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Weekly 3: Tips for picking a career

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Summary: Pay attention to what's fun for you. Come out of hiding. Think inside the box. (~5 min read)
 

Idea Journal Weekly 3

October 7 · Issue #55 · View online
We combine 3 ideas to help you think differently and be more creative.

Summary: Pay attention to what’s fun for you. Come out of hiding. Think inside the box. (~5 min read)
Note: If you find these ideas about picking a career useful, you might also like the previous issue we published on how to fulfill your potential.

#1. What's easy for you but hard for others?
Entrepreneur and investor Paul Graham writes in his essay What Doesn’t Seem Like Work that when you’re deciding on a career, you should pay attention to those things that seem like work to other people but are enjoyable to you.
And the stranger your tastes seem to others, “the stronger evidence they probably are of what you should do.“
Figuring out which career is best for you can be a long and difficult process. To make it easier, Graham recommends asking yourself: What seems like work to other people that doesn’t seem like work to you?
Graham tells the story of his father, who was interested in math from a young age and eventually pursued a career modeling nuclear reactors.
For many people going through school, the problems at the end of the chapter of a math textbook represent work. But for Graham’s father they were the reward, and the text of the chapter “was just some advice about solving them.”
#2. You're more valuable than your tools.
Author and cartoonist Hugh MacLeod writes in a manifesto called How to be Creative that there is “no correlation between creativity and equipment ownership.”
For MacLeod, a fancy tool just gives the second-rate person one more “pillar” to hide behind.
This is why there are so many bad writers with state-of-the-art laptops, and so many failing businesses with luxurious offices.
Pillars don’t help — they hinder.
The more mighty and sophisticated the pillar is, the more you end up relying on it psychologically, and the more it stunts your progress.
Successful people are good at recognizing pillars and doing without them. Abraham Lincoln wrote The Gettysburg Address on an ordinary piece of stationary that he borrowed from a friend. Van Gogh rarely painted with more than 6 colors on his palette.
But nobody is perfect, and living a pillar-free life probably isn’t realistic.
The key is good pillar management: “one of the most valuable talents you can have on the planet.”
As we go about our work, MacLeod recommends that we look at every aspect of our business or craft and ask: Is this a pillar?
#3. Are you working in the right context?
Author and management consultant Richard Koch writes in his book The 80/20 Principle that when you’re considering a career, the context of your work can be just as important as what you work on.
Koch advises that in order to find a career that will make you happy, you need to ask yourself 2 questions:
  1. Do you have a high drive for achievement and career success?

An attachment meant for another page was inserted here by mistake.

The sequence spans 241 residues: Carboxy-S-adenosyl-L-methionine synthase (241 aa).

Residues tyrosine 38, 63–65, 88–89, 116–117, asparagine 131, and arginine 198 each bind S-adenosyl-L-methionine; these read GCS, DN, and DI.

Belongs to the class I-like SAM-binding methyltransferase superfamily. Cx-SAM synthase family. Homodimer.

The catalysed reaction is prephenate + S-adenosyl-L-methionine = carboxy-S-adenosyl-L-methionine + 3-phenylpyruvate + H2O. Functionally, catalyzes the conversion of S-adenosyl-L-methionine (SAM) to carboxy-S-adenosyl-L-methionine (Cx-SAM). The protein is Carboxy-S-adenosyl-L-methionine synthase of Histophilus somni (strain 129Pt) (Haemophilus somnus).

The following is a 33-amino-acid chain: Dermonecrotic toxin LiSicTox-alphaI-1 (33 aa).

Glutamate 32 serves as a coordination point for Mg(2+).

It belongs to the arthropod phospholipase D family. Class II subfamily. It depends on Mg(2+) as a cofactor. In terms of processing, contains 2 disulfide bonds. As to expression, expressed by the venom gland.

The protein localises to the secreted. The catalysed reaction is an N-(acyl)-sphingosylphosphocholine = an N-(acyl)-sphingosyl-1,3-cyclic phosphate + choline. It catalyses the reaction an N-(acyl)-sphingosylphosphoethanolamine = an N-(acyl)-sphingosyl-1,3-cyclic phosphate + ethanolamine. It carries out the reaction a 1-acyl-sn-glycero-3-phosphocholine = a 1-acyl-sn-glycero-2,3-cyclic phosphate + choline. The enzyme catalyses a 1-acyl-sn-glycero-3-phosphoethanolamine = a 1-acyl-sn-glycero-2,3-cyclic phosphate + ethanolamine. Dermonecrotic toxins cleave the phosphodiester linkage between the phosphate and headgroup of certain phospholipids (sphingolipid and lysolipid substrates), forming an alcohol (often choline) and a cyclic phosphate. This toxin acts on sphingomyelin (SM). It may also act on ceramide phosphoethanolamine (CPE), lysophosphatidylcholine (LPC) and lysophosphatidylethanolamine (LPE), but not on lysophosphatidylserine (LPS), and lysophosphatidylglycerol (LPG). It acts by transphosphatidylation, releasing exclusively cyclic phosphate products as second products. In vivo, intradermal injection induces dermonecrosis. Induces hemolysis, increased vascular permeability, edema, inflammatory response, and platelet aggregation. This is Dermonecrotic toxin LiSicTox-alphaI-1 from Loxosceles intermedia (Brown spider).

2. Would you be happiest working for an organization, being a self-employed individual, or employing other people?
The box above illustrates the range of choices – which box best describes you?
As Koch points out, many people are frustrated with their careers because they’re operating in the wrong box.
He offers additional details on each of the box profiles below:
Box 1 people are highly ambitious, but they prefer working in a context organized and provided by others. Although large organizations may not be able to give their employees as much security as they could in the past, they can still provide structure and status.
Box 2 people often want the recognition that comes with being the best in their field, but they want to be independent and don’t fit well in organizations. They should avoid being professionally dependent on others, and should resist the temptation to employ other people – even if doing so might bring significant financial rewards.
Box 3 people are those who want to work with other people but not for them. They are entrepreneurial and unconventional, and want to create a web or structure around themselves.
Box 4 people aren’t particularly ambitious, but they do enjoy working with others and should invest their time accordingly – either through a conventional job or volunteer opportunities.
Box 5 people don’t have a high drive for career achievement, but they desire autonomy in their work. Rather than set up their own business, they should be freelancers and work on projects that suit their convenience and interests.
Box 6 people may not have a strong need for their own career achievement, but they enjoy the process of organizing and developing others. As Koch puts it, for them “the journey is everything; there is no need to arrive.”
Quote of the Week
“All the things about your personality that you might think are disadvantages, know that they are the key to your biggest advantage. True success happens when you stop hiding who you are and stop trying to be someone else every day.”
- Author and entrepreneur Marianne Cantwell in an interview on the Foundr podcast
Idea Journal
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